Track Review: Mary J. Blige, ‘Thick of It’
On October 7, 2016, an amazing thing happened – several big-name R&B artists decided to release new singles. Among the bunch was Mary J. Blige, who possesses one of R&B’s most incredible voices. Go back to 2005, and The Breakthrough was the R&B album to beat, without question. Since then, things have slowed down for MJB, as they have for many artists, regardless of genre. Still one thing is intact – the voice.
“Thick of It” is the first new single from Blige following her underappreciated 2014 album, The London Sessions. The first single from The London Sessions was retro-soul joint, “Therapy.” “Therapy” was exceptional, but also a departure of sorts for Blige. “Thick of It” represents a return to form for the queen of hip-hop soul.
On “Thick of It,” Blige has both the soul and the hip-hop covered. Beginning with the soul, compared to her R&B contemporaries who released singles the same day, Blige doesn’t break at all with R&B. There isn’t a clear bridge to pop here – this is adult contemporary R&B through and through.
Even though the lushly-produced, sampled record plays to the grown folks and more traditional R&B fan base, there’s something for the young folks too. The second verse sounds like it came directly from the Drake playbook. Blige is more or less pop-rapping, providing a welcome contrast to something of a predictable script. We know MJB can rap – she’s done it at different points in her career. In this instance, pop-rapping, she doesn’t stray too far from her comfort zone.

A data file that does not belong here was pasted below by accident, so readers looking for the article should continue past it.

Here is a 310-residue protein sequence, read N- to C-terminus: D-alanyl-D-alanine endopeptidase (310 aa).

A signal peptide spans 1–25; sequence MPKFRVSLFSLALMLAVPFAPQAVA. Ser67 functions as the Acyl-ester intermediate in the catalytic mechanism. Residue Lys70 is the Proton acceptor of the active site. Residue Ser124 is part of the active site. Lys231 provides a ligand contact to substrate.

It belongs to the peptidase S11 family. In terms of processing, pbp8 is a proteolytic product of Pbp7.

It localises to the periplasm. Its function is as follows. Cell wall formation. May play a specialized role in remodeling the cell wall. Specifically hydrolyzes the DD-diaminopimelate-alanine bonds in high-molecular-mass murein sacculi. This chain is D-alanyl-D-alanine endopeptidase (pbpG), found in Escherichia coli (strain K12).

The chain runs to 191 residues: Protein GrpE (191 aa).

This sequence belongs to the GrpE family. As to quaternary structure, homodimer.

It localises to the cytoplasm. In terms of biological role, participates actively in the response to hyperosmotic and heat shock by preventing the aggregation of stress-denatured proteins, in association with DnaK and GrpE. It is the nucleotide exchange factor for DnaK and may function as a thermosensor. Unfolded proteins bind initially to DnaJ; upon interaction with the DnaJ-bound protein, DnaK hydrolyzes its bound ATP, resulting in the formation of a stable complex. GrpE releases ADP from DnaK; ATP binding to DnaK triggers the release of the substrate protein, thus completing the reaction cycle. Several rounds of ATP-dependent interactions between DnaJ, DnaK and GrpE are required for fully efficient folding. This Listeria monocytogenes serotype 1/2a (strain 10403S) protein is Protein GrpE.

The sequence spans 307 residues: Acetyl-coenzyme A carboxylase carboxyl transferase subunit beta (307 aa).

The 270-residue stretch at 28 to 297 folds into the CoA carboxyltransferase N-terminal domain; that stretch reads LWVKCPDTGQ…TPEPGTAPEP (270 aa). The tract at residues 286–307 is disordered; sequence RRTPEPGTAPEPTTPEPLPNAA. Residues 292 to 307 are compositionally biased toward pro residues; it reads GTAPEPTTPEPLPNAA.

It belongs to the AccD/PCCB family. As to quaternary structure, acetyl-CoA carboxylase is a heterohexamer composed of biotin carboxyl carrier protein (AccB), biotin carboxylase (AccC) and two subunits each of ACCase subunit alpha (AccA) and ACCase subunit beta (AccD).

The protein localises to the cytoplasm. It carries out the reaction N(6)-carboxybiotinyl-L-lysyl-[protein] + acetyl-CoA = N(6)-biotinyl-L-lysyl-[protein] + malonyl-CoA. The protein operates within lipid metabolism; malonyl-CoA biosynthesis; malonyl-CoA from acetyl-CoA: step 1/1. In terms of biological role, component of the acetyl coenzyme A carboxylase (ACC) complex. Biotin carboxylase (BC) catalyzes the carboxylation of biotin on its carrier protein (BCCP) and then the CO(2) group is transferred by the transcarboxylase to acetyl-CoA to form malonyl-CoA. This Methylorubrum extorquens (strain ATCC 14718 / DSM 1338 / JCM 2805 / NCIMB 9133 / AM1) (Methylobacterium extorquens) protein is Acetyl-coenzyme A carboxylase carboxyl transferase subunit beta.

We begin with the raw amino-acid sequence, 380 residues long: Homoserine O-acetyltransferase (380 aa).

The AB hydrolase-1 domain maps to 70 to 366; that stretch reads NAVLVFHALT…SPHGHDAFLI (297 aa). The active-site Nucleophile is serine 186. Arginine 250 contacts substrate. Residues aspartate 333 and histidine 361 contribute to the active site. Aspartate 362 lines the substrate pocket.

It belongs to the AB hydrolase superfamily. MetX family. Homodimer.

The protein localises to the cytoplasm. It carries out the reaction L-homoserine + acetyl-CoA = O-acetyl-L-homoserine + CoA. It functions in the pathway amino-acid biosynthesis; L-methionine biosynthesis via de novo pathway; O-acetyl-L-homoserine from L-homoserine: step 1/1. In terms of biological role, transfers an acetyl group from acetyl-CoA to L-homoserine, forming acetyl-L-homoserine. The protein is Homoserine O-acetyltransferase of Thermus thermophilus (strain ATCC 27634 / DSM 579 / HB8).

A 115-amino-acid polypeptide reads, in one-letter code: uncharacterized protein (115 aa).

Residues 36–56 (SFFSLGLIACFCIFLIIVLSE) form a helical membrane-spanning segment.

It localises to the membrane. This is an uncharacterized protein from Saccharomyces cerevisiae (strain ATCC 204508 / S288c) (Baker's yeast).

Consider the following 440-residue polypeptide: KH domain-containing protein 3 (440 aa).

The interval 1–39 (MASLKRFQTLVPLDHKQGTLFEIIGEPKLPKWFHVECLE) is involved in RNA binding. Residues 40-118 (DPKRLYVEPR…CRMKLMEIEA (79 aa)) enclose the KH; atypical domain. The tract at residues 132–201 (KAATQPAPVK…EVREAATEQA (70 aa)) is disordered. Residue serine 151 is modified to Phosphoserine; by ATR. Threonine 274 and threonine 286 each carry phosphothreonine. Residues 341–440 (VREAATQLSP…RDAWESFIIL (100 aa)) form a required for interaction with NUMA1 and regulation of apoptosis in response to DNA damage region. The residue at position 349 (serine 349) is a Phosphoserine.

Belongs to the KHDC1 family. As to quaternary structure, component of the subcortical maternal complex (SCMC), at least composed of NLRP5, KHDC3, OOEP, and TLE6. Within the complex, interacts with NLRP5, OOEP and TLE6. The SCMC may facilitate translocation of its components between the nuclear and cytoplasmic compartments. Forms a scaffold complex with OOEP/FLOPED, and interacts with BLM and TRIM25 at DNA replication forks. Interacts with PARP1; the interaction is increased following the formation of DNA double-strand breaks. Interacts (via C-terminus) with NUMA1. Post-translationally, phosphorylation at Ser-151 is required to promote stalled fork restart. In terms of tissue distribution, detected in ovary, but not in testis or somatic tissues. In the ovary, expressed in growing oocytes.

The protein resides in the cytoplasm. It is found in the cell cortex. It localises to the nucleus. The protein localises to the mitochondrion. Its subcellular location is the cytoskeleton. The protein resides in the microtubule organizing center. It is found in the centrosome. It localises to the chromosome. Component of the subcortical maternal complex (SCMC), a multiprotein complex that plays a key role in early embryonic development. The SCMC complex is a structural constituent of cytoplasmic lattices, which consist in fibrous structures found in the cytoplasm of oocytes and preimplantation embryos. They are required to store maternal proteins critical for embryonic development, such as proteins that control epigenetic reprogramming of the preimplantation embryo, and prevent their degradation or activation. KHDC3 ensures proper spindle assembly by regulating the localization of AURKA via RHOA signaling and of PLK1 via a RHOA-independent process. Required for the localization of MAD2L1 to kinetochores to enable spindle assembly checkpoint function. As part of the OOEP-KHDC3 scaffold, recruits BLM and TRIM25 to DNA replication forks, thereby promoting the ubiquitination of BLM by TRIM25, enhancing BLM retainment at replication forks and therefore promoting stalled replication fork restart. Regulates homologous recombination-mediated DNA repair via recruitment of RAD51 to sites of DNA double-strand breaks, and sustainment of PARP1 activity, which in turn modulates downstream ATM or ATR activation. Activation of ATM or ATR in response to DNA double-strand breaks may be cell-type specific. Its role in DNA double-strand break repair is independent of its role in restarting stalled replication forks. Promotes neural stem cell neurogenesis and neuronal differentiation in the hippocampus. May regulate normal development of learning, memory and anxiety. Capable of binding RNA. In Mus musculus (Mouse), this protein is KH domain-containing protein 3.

“What a hell of a year / if I make it through hell and I come out alive I got nothing to fear / no more crying and trying /and bring back this loving when nothing is here / let me be clear / I wasn’t perfect / but this shit ain’t worth it / I’m done with the mess / I confess on the stress / and I know I’m a look back and call it a blessing.”
The songwriting is successful and well-suited to Blige’s strengths. She’s always excelled at big songs, driven by pain and the triumphs of love and resolve. In this case, “Thick of It” is clearly related to her divorce from Kendu Isaacs.” Rolling Stone nails it when they call “Thick of It” fierce:
“Cuz I ain’t no quitter babe / and I be damned if all these years I let you diss me babe / I was there when no one wanted to stay with you baby / you know I deserve more than this / I do.”
Mary J. Blige nails it on comeback single “Thick of It,” period. Perhaps the most lucrative years of her career are long behind her, but those who have forgotten about Mary should take a second look. Blige shows incredible strength and resolve on “Thick of It.” Vocally, she sounds the best she’s sounded in years – arguably since The Breakthrough. The production is magnificent. What more can be said? Who’s bad? MJB.